Cytostatics with or without stem cell therapy
Cytostatics prevent cell division, which leads to cancer cell death. Cytostatic medication may be
given intravenously, but also orally as tablets, and often together with corticosteroids.
Cytostatic treatment, i.e. chemotherapy, is based on individual assessment and the stage of the
cancer. Duration of treatment also varies from patient to patient. Courses of treatment are usually
given every 3–4 weeks.
- destroy tumours
- enhance the results of surgical or radiation therapy
- reduce the size of metastases
- alleviate symptoms.
Cytostatics are carried in the bloodstream to all parts of the body, and they also destroy healthy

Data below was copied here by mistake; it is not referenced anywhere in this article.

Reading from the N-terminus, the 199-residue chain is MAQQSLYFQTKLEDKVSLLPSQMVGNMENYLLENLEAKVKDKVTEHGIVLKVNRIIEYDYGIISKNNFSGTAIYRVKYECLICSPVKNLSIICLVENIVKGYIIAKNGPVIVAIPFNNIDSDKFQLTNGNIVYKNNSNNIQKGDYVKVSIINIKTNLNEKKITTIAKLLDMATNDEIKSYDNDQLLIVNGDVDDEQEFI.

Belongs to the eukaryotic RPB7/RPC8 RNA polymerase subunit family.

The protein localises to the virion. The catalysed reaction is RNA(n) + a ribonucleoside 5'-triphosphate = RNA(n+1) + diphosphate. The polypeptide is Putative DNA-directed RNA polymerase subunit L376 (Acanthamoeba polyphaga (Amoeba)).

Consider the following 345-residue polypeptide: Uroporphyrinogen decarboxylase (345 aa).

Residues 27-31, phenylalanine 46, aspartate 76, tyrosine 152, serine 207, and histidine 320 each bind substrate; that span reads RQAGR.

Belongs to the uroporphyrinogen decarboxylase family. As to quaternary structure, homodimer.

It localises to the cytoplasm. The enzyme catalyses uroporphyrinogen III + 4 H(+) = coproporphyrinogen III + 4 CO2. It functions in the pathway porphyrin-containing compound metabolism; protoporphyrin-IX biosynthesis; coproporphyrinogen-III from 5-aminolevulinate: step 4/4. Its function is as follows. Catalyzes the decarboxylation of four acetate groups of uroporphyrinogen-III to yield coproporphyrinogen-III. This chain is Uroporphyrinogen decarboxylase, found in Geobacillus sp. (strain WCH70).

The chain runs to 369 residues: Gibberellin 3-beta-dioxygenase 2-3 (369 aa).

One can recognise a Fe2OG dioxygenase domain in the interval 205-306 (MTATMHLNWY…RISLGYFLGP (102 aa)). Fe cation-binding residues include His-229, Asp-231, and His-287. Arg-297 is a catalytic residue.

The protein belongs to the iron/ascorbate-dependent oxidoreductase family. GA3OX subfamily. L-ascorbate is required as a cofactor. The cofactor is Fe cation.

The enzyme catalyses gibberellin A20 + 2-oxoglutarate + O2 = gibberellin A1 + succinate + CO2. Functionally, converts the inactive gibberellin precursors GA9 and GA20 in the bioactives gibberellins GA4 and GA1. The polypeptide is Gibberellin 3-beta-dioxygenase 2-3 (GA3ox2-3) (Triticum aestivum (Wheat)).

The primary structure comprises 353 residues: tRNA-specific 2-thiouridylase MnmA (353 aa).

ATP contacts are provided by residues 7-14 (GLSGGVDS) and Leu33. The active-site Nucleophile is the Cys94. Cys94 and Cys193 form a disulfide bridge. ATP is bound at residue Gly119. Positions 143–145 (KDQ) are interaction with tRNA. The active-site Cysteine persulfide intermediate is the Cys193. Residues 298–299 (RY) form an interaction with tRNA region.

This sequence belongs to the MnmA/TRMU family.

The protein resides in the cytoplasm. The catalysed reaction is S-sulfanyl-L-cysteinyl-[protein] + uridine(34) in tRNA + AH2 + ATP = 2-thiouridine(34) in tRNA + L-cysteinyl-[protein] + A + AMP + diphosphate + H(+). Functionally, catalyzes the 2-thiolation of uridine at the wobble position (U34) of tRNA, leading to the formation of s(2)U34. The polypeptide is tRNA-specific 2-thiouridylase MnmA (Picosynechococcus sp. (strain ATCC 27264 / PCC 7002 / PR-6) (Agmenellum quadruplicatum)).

cells. Many of their adverse effects take place in renewable tissues such as hair, bone marrow and
mucous membranes. Typical adverse effects during cytostatic therapy include nausea, hair loss and
damage to the oral mucosa.
Most of the adverse effects can be effectively prevented or managed, and usually the patient’s
functional capacity remains good during the treatment cycles.
High-dose chemotherapy and stem cell transplantation
Myeloma patients who are under 65–70 years and in good condition can be treated with the more
effective high-dose chemotherapy, supported by stem cell transplantation.
High doses of cytostatics damage the bone marrow. This may result in a life-threatening fall in the
production of blood cells.
The problem can be overcome using stem cells harvested from the patient before treatment. When
the patient’s own stem cells are returned to them (autologous transplant), the bone marrow can
continue to function normally after this rather stressful treatment.
Allogeneic stem cell transplant can be performed on younger patients
Donor stem cells (allogeneic transplant) are used in conjunction with cytostatic therapy only for
patients who are young enough and in sufficiently good condition and have a particularly high-risk